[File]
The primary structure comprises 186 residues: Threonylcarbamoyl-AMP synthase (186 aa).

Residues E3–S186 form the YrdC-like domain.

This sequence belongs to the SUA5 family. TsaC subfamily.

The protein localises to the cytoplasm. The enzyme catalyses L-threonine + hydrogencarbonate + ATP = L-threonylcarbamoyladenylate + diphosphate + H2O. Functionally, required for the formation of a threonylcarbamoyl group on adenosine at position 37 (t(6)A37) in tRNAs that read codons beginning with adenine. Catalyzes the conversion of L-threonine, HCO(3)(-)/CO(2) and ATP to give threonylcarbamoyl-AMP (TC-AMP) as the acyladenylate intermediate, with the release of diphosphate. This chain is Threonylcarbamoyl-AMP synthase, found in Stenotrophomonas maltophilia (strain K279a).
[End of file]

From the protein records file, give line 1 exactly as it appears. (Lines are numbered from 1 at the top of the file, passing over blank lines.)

The primary structure comprises 186 residues: Threonylcarbamoyl-AMP synthase (186 aa).